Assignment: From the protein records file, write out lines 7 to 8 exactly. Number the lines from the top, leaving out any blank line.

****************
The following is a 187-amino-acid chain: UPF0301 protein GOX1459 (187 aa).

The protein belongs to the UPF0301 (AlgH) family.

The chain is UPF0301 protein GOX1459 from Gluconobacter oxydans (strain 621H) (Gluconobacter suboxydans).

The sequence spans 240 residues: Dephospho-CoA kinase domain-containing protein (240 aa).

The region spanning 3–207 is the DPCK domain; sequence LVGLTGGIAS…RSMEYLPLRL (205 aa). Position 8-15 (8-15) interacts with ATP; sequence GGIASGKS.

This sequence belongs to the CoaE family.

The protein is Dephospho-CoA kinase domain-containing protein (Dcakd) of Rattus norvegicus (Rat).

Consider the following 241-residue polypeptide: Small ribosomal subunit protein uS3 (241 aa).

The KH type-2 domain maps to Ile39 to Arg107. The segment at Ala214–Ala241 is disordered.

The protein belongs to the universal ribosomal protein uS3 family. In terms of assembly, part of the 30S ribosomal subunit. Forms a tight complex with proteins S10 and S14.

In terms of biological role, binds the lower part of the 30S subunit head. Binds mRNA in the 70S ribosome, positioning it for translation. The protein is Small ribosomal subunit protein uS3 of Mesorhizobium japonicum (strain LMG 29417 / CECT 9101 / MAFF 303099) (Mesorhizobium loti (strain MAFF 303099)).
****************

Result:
The protein is Dephospho-CoA kinase domain-containing protein (Dcakd) of Rattus norvegicus (Rat).

Consider the following 241-residue polypeptide: Small ribosomal subunit protein uS3 (241 aa).